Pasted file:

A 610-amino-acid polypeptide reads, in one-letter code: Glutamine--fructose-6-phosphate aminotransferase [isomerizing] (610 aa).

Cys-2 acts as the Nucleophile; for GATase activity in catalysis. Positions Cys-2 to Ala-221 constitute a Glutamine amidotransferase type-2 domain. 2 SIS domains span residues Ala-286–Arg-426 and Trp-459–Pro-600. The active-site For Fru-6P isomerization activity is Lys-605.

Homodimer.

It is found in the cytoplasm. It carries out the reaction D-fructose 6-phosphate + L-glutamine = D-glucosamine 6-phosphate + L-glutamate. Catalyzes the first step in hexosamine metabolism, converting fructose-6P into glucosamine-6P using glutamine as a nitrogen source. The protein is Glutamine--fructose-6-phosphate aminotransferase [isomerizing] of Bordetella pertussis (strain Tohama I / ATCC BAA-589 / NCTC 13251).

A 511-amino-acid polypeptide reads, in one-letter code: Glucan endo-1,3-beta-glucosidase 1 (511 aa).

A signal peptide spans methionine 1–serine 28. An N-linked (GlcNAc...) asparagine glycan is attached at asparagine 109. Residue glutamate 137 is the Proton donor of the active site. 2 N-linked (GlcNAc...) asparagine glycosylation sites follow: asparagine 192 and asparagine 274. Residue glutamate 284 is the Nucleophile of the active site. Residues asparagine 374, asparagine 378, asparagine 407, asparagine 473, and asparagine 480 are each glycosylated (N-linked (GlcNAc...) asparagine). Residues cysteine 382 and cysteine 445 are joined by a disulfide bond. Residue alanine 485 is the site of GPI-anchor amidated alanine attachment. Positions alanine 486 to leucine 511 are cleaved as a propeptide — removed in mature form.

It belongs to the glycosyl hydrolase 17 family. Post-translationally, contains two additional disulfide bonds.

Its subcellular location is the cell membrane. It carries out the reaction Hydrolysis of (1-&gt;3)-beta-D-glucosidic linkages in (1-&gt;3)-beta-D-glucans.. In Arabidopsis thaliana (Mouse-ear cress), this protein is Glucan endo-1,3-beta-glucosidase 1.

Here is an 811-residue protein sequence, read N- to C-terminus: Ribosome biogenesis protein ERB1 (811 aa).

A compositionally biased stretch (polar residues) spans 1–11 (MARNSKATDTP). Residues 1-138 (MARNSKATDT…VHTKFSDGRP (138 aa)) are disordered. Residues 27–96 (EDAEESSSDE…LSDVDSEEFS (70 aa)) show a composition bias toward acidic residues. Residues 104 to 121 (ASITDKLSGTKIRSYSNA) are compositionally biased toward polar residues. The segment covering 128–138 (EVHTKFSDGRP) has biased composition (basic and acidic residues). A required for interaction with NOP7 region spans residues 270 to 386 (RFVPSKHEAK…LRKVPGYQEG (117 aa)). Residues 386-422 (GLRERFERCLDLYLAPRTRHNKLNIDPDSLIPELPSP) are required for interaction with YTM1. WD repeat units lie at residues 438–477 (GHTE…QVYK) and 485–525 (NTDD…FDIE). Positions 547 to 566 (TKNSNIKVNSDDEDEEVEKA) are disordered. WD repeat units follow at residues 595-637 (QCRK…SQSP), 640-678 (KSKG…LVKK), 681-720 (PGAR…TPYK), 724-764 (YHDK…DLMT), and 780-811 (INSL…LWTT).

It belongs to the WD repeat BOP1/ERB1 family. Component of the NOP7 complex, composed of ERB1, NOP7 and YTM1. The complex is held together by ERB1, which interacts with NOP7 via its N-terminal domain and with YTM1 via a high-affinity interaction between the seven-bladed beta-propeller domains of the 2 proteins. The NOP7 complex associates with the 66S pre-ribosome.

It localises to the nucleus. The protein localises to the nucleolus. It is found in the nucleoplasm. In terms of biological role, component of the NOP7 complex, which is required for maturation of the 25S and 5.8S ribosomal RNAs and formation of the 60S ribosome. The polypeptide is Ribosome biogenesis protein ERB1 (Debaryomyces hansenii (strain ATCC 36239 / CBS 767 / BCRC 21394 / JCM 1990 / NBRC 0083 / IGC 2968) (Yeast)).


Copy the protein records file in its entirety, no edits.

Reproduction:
A 610-amino-acid polypeptide reads, in one-letter code: Glutamine--fructose-6-phosphate aminotransferase [isomerizing] (610 aa).

Cys-2 acts as the Nucleophile; for GATase activity in catalysis. Positions Cys-2 to Ala-221 constitute a Glutamine amidotransferase type-2 domain. 2 SIS domains span residues Ala-286–Arg-426 and Trp-459–Pro-600. The active-site For Fru-6P isomerization activity is Lys-605.

Homodimer.

It is found in the cytoplasm. It carries out the reaction D-fructose 6-phosphate + L-glutamine = D-glucosamine 6-phosphate + L-glutamate. Catalyzes the first step in hexosamine metabolism, converting fructose-6P into glucosamine-6P using glutamine as a nitrogen source. The protein is Glutamine--fructose-6-phosphate aminotransferase [isomerizing] of Bordetella pertussis (strain Tohama I / ATCC BAA-589 / NCTC 13251).

A 511-amino-acid polypeptide reads, in one-letter code: Glucan endo-1,3-beta-glucosidase 1 (511 aa).

A signal peptide spans methionine 1–serine 28. An N-linked (GlcNAc...) asparagine glycan is attached at asparagine 109. Residue glutamate 137 is the Proton donor of the active site. 2 N-linked (GlcNAc...) asparagine glycosylation sites follow: asparagine 192 and asparagine 274. Residue glutamate 284 is the Nucleophile of the active site. Residues asparagine 374, asparagine 378, asparagine 407, asparagine 473, and asparagine 480 are each glycosylated (N-linked (GlcNAc...) asparagine). Residues cysteine 382 and cysteine 445 are joined by a disulfide bond. Residue alanine 485 is the site of GPI-anchor amidated alanine attachment. Positions alanine 486 to leucine 511 are cleaved as a propeptide — removed in mature form.

It belongs to the glycosyl hydrolase 17 family. Post-translationally, contains two additional disulfide bonds.

Its subcellular location is the cell membrane. It carries out the reaction Hydrolysis of (1-&gt;3)-beta-D-glucosidic linkages in (1-&gt;3)-beta-D-glucans.. In Arabidopsis thaliana (Mouse-ear cress), this protein is Glucan endo-1,3-beta-glucosidase 1.

Here is an 811-residue protein sequence, read N- to C-terminus: Ribosome biogenesis protein ERB1 (811 aa).

A compositionally biased stretch (polar residues) spans 1–11 (MARNSKATDTP). Residues 1-138 (MARNSKATDT…VHTKFSDGRP (138 aa)) are disordered. Residues 27–96 (EDAEESSSDE…LSDVDSEEFS (70 aa)) show a composition bias toward acidic residues. Residues 104 to 121 (ASITDKLSGTKIRSYSNA) are compositionally biased toward polar residues. The segment covering 128–138 (EVHTKFSDGRP) has biased composition (basic and acidic residues). A required for interaction with NOP7 region spans residues 270 to 386 (RFVPSKHEAK…LRKVPGYQEG (117 aa)). Residues 386-422 (GLRERFERCLDLYLAPRTRHNKLNIDPDSLIPELPSP) are required for interaction with YTM1. WD repeat units lie at residues 438–477 (GHTE…QVYK) and 485–525 (NTDD…FDIE). Positions 547 to 566 (TKNSNIKVNSDDEDEEVEKA) are disordered. WD repeat units follow at residues 595-637 (QCRK…SQSP), 640-678 (KSKG…LVKK), 681-720 (PGAR…TPYK), 724-764 (YHDK…DLMT), and 780-811 (INSL…LWTT).

It belongs to the WD repeat BOP1/ERB1 family. Component of the NOP7 complex, composed of ERB1, NOP7 and YTM1. The complex is held together by ERB1, which interacts with NOP7 via its N-terminal domain and with YTM1 via a high-affinity interaction between the seven-bladed beta-propeller domains of the 2 proteins. The NOP7 complex associates with the 66S pre-ribosome.

It localises to the nucleus. The protein localises to the nucleolus. It is found in the nucleoplasm. In terms of biological role, component of the NOP7 complex, which is required for maturation of the 25S and 5.8S ribosomal RNAs and formation of the 60S ribosome. The polypeptide is Ribosome biogenesis protein ERB1 (Debaryomyces hansenii (strain ATCC 36239 / CBS 767 / BCRC 21394 / JCM 1990 / NBRC 0083 / IGC 2968) (Yeast)).